Lymphoedema and sarcoma | Sarcoma UK
Make a Donation

Get support

Lymphoedema and sarcoma

Lymphoedema is a swelling caused by a build-up of fluid in the tissues under the skin.

Some treatments for sarcoma, such as radiotherapy and surgery, can damage the lymphatic system and cause lymphoedema.


The lymphatic system

The lymphatic system is an important part of the body’s immune system as it helps protect us from infection and disease.

The lymphatic system:

  • Drains excess fluid from body tissues into the blood circulation
  • Contains white blood cells called lymphocytes. These are carried in the lymph fluid and fight infection
  • Gets rid of waste products produced by cells


Signs and symptoms

The most common symptom of lymphoedema is a swelling in the arm or leg caused by a build-up of fluid under the skin. Other symptoms to look out for include:

  • A feeling of heaviness or tightness
  • Restricted range of movement
  • Aching or discomfort
  • Recurring infections
  • Hardening and thickening of the skin, called fibrosis

Lymphoedema does not appear directly after treatment so you may not develop symptoms for several weeks, months or even years after your treatment for sarcoma.


What do I do if I show signs of lymphoedema?

It is normal to have swelling following surgery or radiotherapy as this is part of the healing process. However, if your swelling has not gone down within 6-8 weeks, speak to your sarcoma clinical nurse specialist.

If you develop signs of lymphoedema you should get specialist advice as soon as possible. You can:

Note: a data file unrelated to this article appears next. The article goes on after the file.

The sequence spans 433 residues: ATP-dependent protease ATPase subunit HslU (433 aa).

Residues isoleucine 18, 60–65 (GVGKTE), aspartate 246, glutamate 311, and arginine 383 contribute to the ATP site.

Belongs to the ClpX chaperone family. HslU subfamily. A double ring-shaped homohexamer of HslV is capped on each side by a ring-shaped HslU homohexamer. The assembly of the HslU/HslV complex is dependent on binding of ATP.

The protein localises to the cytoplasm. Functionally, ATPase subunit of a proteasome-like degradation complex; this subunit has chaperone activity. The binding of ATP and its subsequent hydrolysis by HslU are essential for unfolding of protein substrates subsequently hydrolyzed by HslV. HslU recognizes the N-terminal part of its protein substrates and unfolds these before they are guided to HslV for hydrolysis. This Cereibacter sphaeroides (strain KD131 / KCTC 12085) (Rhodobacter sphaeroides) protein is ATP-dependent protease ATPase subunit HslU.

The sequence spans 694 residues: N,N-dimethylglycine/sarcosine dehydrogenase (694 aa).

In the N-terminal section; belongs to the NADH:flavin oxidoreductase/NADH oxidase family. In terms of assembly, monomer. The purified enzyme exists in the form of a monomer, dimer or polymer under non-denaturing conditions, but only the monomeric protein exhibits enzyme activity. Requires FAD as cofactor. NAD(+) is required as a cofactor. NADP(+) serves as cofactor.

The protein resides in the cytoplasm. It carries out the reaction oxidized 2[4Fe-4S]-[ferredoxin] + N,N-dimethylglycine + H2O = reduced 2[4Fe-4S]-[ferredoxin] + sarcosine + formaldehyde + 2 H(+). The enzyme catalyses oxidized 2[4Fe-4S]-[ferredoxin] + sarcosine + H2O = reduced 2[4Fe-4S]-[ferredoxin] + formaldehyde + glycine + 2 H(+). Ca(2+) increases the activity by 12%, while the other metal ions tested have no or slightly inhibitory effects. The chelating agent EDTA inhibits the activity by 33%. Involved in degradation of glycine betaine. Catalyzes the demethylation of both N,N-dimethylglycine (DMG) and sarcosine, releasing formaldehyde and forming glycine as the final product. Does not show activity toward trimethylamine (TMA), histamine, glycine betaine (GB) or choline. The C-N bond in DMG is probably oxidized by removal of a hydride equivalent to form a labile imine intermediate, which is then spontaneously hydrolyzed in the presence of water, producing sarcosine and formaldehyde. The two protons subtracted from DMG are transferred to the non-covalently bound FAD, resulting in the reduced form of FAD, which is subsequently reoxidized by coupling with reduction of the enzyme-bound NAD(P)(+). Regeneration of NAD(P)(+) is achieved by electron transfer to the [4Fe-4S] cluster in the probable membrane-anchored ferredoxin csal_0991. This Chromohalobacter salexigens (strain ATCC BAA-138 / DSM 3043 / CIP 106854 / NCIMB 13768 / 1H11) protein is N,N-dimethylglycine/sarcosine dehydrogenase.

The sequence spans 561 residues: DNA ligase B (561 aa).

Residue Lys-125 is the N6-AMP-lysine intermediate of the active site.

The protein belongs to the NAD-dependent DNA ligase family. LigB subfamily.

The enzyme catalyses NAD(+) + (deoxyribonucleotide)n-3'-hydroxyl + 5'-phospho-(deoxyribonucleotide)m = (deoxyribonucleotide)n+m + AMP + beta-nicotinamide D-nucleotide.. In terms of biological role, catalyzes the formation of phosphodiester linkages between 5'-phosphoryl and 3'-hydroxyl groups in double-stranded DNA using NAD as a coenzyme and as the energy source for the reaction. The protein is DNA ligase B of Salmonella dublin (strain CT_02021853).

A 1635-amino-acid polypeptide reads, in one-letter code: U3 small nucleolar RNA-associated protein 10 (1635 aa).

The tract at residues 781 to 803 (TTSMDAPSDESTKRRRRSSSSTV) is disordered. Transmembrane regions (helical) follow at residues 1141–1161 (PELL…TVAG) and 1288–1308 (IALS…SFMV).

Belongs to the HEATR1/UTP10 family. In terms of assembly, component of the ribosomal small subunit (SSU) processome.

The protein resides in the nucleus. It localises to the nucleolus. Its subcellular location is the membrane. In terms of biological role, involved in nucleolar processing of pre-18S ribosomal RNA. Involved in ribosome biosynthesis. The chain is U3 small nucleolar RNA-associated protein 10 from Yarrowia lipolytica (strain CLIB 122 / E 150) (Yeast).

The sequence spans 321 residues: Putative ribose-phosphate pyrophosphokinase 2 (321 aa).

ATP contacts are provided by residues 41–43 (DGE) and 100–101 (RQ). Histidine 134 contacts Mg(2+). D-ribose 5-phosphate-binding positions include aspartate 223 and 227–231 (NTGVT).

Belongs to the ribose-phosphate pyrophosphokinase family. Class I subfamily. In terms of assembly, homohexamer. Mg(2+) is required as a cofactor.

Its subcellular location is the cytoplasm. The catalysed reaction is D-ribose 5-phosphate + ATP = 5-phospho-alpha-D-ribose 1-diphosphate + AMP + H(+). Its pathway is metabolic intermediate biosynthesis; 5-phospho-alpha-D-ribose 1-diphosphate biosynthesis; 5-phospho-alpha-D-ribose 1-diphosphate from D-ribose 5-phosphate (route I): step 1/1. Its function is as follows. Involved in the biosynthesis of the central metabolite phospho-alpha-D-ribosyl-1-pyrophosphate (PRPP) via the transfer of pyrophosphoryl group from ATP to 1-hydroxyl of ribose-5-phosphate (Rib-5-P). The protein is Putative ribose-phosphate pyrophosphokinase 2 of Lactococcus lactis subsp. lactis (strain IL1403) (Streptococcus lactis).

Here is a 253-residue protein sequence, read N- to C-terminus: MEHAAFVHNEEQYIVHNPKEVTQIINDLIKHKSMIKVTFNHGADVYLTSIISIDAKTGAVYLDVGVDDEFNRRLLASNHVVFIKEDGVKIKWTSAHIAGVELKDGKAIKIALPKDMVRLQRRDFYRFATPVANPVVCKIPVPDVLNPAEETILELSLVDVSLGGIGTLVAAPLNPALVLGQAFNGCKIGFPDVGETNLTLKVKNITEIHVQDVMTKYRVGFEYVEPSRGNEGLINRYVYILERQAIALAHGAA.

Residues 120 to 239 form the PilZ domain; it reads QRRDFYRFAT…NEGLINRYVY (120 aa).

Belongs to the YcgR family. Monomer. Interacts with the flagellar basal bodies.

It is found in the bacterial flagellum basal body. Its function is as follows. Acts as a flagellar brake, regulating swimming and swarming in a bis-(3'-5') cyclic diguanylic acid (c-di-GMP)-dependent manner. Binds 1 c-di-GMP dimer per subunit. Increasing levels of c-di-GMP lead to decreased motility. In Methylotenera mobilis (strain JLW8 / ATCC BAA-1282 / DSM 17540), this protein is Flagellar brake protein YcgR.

• Speak to your sarcoma clinical nurse specialist who will discuss your new symptoms with you
  • If you do not see your sarcoma clinical nurse specialist regularly, your GP can help you get specialist advice
  • Our Support Line can point you in the right direction

Preventing lymphoedema

Not everyone who has had treatment for sarcoma will develop lymphoedema.

However, it is important to know if you are at risk so you can reduce your chances of developing the condition. There are a number of ways you can do this.

Look after your skin

  1. Keep your skin clean and moisturise with a gentle moisturiser. Try to avoid perfumed lotion as they can dry the skin
  2. Avoid the midday sun, cover up and use sunscreen to avoid getting sunburnt
  3. Avoid, where possible, having an injection, such as a flu jab or holiday vaccination, in the area at risk of developing lymphoedema
  4. Avoid having blood taken from the area at risk
  5. Avoid getting a tattoo in any area at risk
  6. Avoid a blood pressure cuff being applied to the area at risk, which can cause skin trauma
  7. Use insect repellent to avoid insect bites which can cause skin trauma and are an infection risk
  8. Avoid cuts and scratches to the skin where possible to reduce the chances of infection which can cause lymphoedema
  9. Cleanse thoroughly and use antiseptic cream on any cuts and scratches to reduce the chance of infection
  10. Compression stockings can also be used to help prevent lymphoedema

Look out for risks of infection

Skin infections can damage your lymphatic system and cause lymphoedema in an area of the body that is at risk.

Signs of possible infection in an area at risk of lymphoedema can include:

  • swelling and redness
  • skin feeling hot
  • discomfort and pain
  • flu-like symptoms

If you have an infection in an area at risk of lymphoedema it is important to get treated quickly so that it does not damage the lymphatic system. Your GP can prescribe you with antibiotics to treat the infection.

Keep to a healthy weight and stay active

If you are overweight it can increase your risk of developing lymphoedema.

Your GP, or sarcoma clinical nurse specialist, can give you advice on how to maintain a balanced and healthy diet.

Safe and effective exercise will encourage movement of lymph fluid through the lymphatic system. Muscle movements enhance lymph flow, reducing the risk of lymph fluid building up under the skin.


Popular search terms